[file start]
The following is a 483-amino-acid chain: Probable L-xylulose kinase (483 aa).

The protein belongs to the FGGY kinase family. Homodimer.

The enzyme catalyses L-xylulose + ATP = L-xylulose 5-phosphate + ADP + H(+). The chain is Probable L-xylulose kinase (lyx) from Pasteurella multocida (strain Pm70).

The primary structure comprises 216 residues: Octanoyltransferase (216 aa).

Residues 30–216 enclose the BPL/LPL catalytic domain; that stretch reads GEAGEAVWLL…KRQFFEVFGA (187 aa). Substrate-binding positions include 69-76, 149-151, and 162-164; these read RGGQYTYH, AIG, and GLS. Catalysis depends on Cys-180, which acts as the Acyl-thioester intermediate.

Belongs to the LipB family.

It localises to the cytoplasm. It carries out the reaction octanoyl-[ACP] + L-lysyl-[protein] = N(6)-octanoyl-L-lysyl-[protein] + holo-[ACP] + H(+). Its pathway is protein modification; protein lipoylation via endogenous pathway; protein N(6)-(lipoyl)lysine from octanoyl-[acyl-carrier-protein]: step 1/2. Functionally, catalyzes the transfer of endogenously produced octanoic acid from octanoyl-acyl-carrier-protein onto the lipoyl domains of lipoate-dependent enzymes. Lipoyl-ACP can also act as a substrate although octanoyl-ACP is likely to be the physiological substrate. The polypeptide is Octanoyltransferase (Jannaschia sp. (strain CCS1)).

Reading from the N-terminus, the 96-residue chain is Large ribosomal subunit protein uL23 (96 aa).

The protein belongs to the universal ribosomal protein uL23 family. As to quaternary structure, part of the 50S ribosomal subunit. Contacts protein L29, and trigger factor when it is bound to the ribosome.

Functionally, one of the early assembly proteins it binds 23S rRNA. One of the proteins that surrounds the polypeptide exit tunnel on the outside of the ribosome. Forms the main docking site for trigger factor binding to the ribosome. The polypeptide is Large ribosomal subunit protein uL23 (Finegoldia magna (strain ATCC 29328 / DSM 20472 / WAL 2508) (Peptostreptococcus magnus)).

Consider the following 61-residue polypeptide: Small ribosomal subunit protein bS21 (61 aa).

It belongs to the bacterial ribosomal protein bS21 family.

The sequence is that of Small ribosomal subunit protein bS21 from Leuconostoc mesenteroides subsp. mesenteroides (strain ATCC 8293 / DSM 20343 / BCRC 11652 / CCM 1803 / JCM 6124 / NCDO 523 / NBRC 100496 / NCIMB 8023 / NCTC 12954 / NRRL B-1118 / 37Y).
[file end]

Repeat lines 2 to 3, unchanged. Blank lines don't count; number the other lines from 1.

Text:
The protein belongs to the FGGY kinase family. Homodimer.

The enzyme catalyses L-xylulose + ATP = L-xylulose 5-phosphate + ADP + H(+). The chain is Probable L-xylulose kinase (lyx) from Pasteurella multocida (strain Pm70).